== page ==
Antwerp becomes smart city as QR codes offer info to travelers
The Belgian city of Antwerp is poised to lead the pack of ?smart? cities as it leverages public QR codes posted in shops and stations to disperse travel information to smartphone users.
The city has seen success after implementing uQR.me?s generated QR codes in Belgian transit systems for riders to scan for arrival and departure information, among other travel features. With nearly 10,900 scans tracked this past July, other cities are taking notice of the mobile functionality and are approaching uQR.me?s parent company Mobile Leaves to leverage the technology on their own streets.
?In the first couple of weeks, over 5,000 travelers used the QR codes created by De Lijn, using our QR code generator,? said Diego Gopen, founder of uQR.me?s parent company Mobile Leaves, Miami, Fla. ?Today?s numbers got multiplied by 10 times! It?s really satisfying to see how passengers find QR codes useful for retrieving information about the mobility in their city, especially in rush hours.?
Travelers that use their mobile device to scan one of the city?s QR codes can access a plethora of relevant information, including up-to-the-minute transportation schedules. The codes were designed to save money on city equipment and outdated tracking methods.
UQR.me believes that the codes will transform how transportation companies communicate real-time information to customers.
?Leveraging mobile in dispersing travel information is very important and efficient in this day and age as it is cost-effective and since those traveling almost always have their mobile device within arm?s reach,? said Bill Aurnhammer, CEO of Aurnhammer, New York.
?I think that De Lijn?s main goals were, for starters, to facilitate transport information to Antwerp?s citizens in real time, and secondly, as QR codes are computer driven and have minimal operating costs, they are a great alternative to other systems that rely on expensive electronic displays that must be maintained to ensure their functionality, along with support staff,? Mr. Gopen said. ?In the case of QR codes, each consumer is responsible for his or her own display (aka their mobile devices).?
Antwerp was able to save considerable amounts of capital by not purchasing and maintaining more electronic boards. In the initial test, 350 QR codes were installed in shops and stations across the province.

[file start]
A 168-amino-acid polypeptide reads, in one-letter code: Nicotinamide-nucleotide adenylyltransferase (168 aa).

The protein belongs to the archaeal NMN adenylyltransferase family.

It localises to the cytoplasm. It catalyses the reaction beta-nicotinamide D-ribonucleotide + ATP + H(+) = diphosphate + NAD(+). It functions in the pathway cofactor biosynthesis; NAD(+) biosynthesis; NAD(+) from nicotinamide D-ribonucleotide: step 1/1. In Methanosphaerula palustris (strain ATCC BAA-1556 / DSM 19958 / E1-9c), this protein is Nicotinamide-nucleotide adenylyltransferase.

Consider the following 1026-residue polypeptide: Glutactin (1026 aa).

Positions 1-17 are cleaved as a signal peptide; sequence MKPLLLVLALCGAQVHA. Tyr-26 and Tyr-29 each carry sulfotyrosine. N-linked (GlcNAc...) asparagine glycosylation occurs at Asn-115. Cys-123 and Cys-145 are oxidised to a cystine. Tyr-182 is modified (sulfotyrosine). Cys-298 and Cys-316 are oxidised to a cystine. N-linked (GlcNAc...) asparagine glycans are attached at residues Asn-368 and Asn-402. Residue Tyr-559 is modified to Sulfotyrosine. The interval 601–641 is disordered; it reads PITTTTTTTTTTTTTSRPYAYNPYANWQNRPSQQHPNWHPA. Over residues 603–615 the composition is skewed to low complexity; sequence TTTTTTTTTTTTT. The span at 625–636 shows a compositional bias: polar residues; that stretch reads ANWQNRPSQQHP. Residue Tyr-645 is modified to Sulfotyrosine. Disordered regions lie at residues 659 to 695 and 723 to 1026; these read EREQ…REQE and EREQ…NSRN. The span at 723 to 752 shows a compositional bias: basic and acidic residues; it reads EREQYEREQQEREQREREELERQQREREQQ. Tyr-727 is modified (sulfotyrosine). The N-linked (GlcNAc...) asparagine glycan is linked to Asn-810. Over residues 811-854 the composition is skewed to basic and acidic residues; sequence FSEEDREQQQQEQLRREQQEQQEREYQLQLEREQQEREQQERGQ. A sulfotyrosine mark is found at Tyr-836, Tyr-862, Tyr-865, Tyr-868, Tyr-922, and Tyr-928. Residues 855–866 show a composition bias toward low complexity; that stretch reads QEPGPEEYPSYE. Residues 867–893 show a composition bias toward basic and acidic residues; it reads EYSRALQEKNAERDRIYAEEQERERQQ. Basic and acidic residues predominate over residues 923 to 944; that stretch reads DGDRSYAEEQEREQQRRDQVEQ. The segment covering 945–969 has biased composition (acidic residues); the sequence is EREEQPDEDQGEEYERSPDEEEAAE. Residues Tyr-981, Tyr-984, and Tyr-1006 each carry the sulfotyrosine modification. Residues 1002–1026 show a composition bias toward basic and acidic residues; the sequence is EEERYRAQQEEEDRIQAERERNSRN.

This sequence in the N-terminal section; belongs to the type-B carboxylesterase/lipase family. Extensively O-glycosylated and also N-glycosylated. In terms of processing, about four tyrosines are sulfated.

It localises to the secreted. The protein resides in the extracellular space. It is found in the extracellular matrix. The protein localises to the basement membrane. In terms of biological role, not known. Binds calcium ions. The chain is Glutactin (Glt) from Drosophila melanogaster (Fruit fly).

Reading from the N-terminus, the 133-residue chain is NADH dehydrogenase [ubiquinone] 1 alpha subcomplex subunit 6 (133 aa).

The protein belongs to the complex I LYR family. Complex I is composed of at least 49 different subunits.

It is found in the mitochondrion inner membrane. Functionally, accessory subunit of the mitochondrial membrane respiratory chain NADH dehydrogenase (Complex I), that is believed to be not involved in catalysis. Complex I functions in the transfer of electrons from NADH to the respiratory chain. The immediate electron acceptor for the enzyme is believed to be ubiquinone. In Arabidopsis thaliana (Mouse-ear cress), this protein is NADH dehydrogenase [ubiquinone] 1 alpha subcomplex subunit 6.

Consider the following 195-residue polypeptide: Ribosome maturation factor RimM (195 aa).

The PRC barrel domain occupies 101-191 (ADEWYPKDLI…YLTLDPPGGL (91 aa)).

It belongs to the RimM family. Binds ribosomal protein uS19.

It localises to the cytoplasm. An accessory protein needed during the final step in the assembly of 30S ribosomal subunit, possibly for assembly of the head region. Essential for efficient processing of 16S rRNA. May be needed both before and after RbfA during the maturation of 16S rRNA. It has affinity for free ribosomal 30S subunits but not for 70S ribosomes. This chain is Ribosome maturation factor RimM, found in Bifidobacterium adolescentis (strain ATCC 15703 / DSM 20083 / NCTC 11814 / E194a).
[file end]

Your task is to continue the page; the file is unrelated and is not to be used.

The codes can be scanned with any generic QR code reader designed for mobile devices.
The QR codes were scanned 3,510 times in May, with the number increasing by 41 percent in June. The growing adoption rate has prompted other Belgian provinces, including Flanders, to roll out the technology to citizens.
QR codes could have a significant effect on city finances if the technology continues to be successful. For travelers, the ability to scan a code and receive an updated list of train and bus times on a smartphone is a convenience that is sure to resonate strongly with the general public.
?I think that once the word gets around and other city officials realize how ?smart? cities like Antwerp and Abu Dhabi are offering public QR codes to smartphone users for quick information in order to cut spending and simplify the process of traveling, they will do the same,? Mr. Aurnhammer said.
?Other mobile technology that city officials can use in order to be more accessible to the public and its needs are Beacons and Near-Field Communication (NFC),? he said. ?For instance, Boston?s Logan Airport could install Beacons in each terminal, which in turn would send out notifications to passengers waiting in the gate for a delayed flight.
?Companies like Panasonic Avionics are already using NFC in-flight for duty-free and beverage purchases that can be done on a smart-phone.?
?At uQR.me we think it?s time for cities to get smarter; by improving the quality of life of its inhabitants, but also by being budget wiser (and not only in crisis times),? uQR.me's Mr. Gopen said. ?QR codes can certainly check both points. From our Antwerp and other cities experience, we can confirm that consumers are ready for this upgrade in their public transportation.?